The LWF Blog
Fire Safety for Facilities Management Personnel – Fire Safety Signs – Part 177November 21, 2022 12:45 pm
Lawrence Webster Forrest (LWF) is a specialist fire engineering and fire risk management consultancy whose aim is to give information on best practice in fire safety for facilities management personnel through this blog series. In part 176, LWF began to look at fire safety signage. In part 177, we discuss safe condition signs.
If it were to be agreed upon which was the most important fire safety sign, it would almost certainly be a safe condition sign. Specifically, those signs indicating a fire exit or the route to the fire exit. The greatest single fire safety responsibility of a building owner/operator is to ensure all occupants can safely evacuate if there is a fire and the fire exit/fire route safe condition signs are an important part of that process.
The symbol of the ‘running man’ is internationally agreed and specified in the UK by BS 5499. The man in the symbol usually runs to the right unless the escape route changes direction and then he would run to the left in conjunction with an arrow. If the escape route were to change direction to the right, he would run to the right with an arrow. The symbol is green and white to indicate this is the safe route.
The running man symbol is intended to indicate haste and not to indicate that the building occupants should run to the exit. In fact, running during an evacuation is unsafe and can cause additional problems and even collisions between the people attempting to evacuate using the escape route.
The Health and Safety (Signs and Signals) Regulations requires all emergency escape signs to include a pictogram and an arrow in any circumstance where directional guidance is necessary. Since 1998, this requirement became retrospective, requiring building owners and occupiers to update their fire safety signage to reflect the requirement. The running man pictogram shown in the HSE regulations is slightly different to that shown in BS 5499, however either is acceptable to the fire and rescue authorities.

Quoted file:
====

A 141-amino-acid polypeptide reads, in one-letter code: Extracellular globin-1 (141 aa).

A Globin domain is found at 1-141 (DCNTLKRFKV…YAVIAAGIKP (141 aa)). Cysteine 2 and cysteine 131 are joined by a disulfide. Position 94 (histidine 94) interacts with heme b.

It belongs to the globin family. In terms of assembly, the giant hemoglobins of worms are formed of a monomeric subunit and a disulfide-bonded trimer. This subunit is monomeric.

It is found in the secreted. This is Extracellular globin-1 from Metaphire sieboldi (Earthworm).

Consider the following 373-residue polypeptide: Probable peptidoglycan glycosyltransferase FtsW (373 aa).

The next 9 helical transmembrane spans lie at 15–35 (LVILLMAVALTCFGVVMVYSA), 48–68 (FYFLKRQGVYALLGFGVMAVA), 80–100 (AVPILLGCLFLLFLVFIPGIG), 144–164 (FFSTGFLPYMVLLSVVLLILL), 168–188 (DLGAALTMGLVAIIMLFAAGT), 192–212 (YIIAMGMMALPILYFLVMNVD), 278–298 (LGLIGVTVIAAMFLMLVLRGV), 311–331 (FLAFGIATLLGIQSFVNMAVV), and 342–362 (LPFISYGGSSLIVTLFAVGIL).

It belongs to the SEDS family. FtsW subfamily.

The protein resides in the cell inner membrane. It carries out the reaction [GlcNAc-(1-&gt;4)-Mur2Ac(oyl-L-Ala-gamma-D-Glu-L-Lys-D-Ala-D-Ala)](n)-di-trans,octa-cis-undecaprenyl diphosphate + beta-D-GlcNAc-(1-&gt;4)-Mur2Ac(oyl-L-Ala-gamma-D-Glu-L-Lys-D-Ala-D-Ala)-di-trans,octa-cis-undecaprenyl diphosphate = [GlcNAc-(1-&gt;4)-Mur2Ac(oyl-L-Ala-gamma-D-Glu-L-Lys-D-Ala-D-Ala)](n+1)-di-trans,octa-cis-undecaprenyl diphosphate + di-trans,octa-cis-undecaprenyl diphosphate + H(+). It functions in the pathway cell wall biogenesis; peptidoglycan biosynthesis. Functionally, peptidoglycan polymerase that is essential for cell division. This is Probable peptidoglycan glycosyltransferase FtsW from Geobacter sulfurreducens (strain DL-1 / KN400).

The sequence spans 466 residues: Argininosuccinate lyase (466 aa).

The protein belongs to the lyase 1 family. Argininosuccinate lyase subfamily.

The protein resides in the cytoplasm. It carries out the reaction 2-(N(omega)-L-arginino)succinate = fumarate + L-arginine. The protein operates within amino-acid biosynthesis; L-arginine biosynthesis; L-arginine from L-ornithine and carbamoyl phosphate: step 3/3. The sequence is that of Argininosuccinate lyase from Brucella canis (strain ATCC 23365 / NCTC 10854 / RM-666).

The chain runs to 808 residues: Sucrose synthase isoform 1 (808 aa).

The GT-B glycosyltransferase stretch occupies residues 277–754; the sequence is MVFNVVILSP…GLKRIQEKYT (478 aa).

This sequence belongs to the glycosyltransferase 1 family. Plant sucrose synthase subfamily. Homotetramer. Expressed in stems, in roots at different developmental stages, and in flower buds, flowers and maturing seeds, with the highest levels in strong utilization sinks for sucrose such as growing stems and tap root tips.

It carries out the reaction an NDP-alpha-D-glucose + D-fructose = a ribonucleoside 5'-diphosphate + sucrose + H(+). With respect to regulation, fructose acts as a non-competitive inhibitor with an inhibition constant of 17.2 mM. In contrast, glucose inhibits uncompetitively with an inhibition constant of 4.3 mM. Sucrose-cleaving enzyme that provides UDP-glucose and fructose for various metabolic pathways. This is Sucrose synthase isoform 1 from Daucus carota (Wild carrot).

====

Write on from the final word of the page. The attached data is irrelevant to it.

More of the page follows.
Usually, it is not necessary to use fire exit route signs on the normal route taken to exit the building, but it is necessary to use them on any which are not usual. In all cases where an exit can’t be seen or the escape route is not obvious, exit symbols should be supplemented with directional arrows.
In part 178 of this series, LWF will continue to look at safe condition signs. In the meantime, if you have any queries about your own facilities or wish to discuss this blog series, please contact LWF on freephone 0800 410 1130.
Lawrence Webster Forrest is a fire engineering consultancy based in Surrey with over 35 years’ experience, which provides a wide range of consultancy services to professionals involved in the design, development and construction and operation of buildings.
While care has been taken to ensure that information contained in LWF’s publications is true and correct at the time of publication, changes in circumstances after the time of publication may impact on the accuracy of this information.